The reasons for going to college and what you learn there

This is a draft, which I’ve written based on my memory of experiences long ago, and it’s still being revised, so bear with me. I may leave things out, get others wrong, or be out-of-date. I’m sure college has changed in some ways; I suspect it has become easier, because most people go to college now, and colleges seem to have relaxed their standards to accommodate them. I run into people with master’s degrees who can’t spell or write coherently and wouldn’t pass my freshman English course. When I went to college, most Americans still worked in blue-collar jobs, and you went to get a white collar job or into a profession. Anyway here’s what college should teach you:

  • How to think. Above all, college teaches you how to think. We have a lot of people in our country today who don’t think. Learning how to think is what distinguishes a university education from vocational training. It’s often couched in language such as “critical thinking skills” which means figuring things out at a higher level of abstraction than, say, learning to free a stuck bolt. The whole point of thinking is to figure things out correctly, come up with the right answers, and solve problems. College also teaches you how to learn, and prepares you to keep on learning after you leave college.
  • Knowledge. Closely related to critical thinking skills is knowing things. Textbooks are full of knowledge. Not just how-to, but what-is. Such as the geography of North America, or what makes a cornstalk grow. College teaches you how to find out what you don’t know — by using libraries, reference books, and so on. In any professional career, you need to know how to look things up. College teaches you this. Knowledge, of course, can be wrong or change, which is why you need thinking skills to keep up with changing understandings of facts about the world and universe around us.
  • Communication skills. Knowledge and ideas are useless if you can’t communicate them. College should teach you to write and speak. This is often combined with learning research skills. You’ll also learn how to ask the right questions, which requires background knowledge and a grasp of issues. In college, you will write term papers, which teaches you to gather, organize, and present information and data, ideas, and conclusions in a coherent and intelligible way. You’ll be taught to attribute quotations, cite your sources, use footnotes and endnotes, use and create bibliographies, and provide the authorities you’ve relied on for your facts or arguments. You’ll learn verbal skills by being called on in class discussions. Rule #1: Think before you speak. Tip: Ask yourself not whether you’ll be understood, but whether you could be misunderstood. You need to talk to other people on their level and to their understanding, not yours. This doesn’t mean “dumbing down” information or ideas, but rather communicating them in ways they can follow. Advice: Consciously train yourself to eliminate “ums” and “ers” from your verbal communication; and instead of saying “huh?” ask, “Could you explain that again? I didn’t catch that,” or words to that effect, spoken politely. Writing tip: Revise, revise, revise. First drafts are hardly ever good enough. Clarify, condense, tighten, fix spelling and grammar mistakes, etc.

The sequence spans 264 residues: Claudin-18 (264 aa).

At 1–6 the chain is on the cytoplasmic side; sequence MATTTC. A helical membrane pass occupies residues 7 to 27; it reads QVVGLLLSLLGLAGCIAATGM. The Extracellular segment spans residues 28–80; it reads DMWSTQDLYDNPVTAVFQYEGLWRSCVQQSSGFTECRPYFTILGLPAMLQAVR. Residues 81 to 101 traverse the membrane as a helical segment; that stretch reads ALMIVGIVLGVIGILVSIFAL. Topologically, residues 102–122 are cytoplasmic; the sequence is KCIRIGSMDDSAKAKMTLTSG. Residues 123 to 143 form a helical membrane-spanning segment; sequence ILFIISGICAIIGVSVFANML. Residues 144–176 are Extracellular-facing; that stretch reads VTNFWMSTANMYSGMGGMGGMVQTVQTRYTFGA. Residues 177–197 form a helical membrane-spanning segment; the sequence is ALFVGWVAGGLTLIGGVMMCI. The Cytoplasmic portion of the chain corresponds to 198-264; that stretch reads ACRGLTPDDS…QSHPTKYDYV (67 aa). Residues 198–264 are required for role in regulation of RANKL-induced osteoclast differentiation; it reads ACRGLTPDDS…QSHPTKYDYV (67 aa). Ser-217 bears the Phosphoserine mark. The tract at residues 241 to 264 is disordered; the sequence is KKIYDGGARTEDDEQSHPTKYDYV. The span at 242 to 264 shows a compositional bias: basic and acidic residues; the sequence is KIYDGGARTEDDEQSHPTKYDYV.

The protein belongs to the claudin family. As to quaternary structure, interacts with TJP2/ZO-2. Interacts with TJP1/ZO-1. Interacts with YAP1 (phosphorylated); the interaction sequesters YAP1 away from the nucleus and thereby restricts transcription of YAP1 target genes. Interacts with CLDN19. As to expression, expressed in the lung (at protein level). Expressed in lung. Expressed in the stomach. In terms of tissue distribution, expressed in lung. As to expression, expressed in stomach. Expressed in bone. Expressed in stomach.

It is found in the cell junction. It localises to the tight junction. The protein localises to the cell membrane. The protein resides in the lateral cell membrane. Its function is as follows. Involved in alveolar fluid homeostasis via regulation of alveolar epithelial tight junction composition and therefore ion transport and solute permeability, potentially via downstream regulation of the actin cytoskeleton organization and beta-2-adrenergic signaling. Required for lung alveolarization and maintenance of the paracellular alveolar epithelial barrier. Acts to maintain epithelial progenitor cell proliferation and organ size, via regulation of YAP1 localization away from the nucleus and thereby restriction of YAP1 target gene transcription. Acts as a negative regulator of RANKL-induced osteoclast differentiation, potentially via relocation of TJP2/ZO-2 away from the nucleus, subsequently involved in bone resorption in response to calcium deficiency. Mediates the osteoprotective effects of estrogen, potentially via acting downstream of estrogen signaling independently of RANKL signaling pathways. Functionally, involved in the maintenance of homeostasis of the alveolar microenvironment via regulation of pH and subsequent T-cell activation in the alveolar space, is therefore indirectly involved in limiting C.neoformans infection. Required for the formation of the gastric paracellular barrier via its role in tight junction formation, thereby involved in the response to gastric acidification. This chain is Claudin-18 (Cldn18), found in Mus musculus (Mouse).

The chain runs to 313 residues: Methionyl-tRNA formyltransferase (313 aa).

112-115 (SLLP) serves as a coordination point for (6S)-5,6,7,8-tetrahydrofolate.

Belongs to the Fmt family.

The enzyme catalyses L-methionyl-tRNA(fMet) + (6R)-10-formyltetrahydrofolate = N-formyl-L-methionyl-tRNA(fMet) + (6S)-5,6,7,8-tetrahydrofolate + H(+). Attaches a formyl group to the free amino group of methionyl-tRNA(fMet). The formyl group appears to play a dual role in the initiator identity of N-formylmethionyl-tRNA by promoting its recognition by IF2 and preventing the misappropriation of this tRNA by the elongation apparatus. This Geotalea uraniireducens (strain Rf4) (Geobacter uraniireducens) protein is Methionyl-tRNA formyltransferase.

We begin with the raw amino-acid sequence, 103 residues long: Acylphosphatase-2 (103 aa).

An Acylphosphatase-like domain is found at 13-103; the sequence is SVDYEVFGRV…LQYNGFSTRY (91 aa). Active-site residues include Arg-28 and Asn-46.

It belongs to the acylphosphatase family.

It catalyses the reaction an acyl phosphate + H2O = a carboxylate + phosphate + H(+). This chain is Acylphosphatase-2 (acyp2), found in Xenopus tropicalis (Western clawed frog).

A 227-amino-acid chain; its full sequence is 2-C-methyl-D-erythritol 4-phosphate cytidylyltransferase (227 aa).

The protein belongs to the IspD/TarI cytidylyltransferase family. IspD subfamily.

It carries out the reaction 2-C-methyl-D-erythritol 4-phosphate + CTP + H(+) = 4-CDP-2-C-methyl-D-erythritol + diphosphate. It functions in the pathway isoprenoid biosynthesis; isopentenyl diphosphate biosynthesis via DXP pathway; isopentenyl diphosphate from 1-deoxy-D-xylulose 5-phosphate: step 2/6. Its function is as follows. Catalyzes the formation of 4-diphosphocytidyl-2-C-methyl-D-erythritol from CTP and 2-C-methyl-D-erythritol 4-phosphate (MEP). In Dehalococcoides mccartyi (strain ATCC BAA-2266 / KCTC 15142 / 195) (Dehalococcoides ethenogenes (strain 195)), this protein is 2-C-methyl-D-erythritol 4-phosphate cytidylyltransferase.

• Language skills. Although closely related to communication skills, I put this in a separate category, because it’s essentially vocational training for communicating in writing or verbally. This involves spelling, grammar, sentence structure, and vocabulary, etc. This is important; if your language skills suck, that detracts from your credibility. Use language with precision. Don’t guess or assume word meanings; get a dictionary and use it. Good colleges make freshman English mandatory (and hard), or at least they used to when I was in college. Sign up for a class taught by an instructor you’ve heard horror stories about. A tyrannical freshman English instructor is not to be avoided but sought, because she’ll cure your bad language habits and you’ll come out the other end a far better writer and speaker, up to the rigors of a professional life, if you survive. Here’s a trade secret: You get good at vocabulary, word meanings, spelling, and grammar by reading a lot. Seeing how good writers use language teaches you to use language well. Here’s another: You don’t have to reinvent the wheel; get White’s “Elements of Style” or some other good style book (I’m unsure what they use in colleges today; if you don’t know, ask your English instructor which one she uses.)
  • Meeting expectations. In college, there will be more work, and the grading will be harder. Classes typically meet two or three times a week, there’s a lot of reading and preparation in between, and you have to manage your schedule to get it all done. It’s hard, and that’s the point; it’s boot camp for the work world. In college, you put responsibility on yourself; when you move into a career, you’ll be expected to take responsibility. After four years of college, it should be second nature.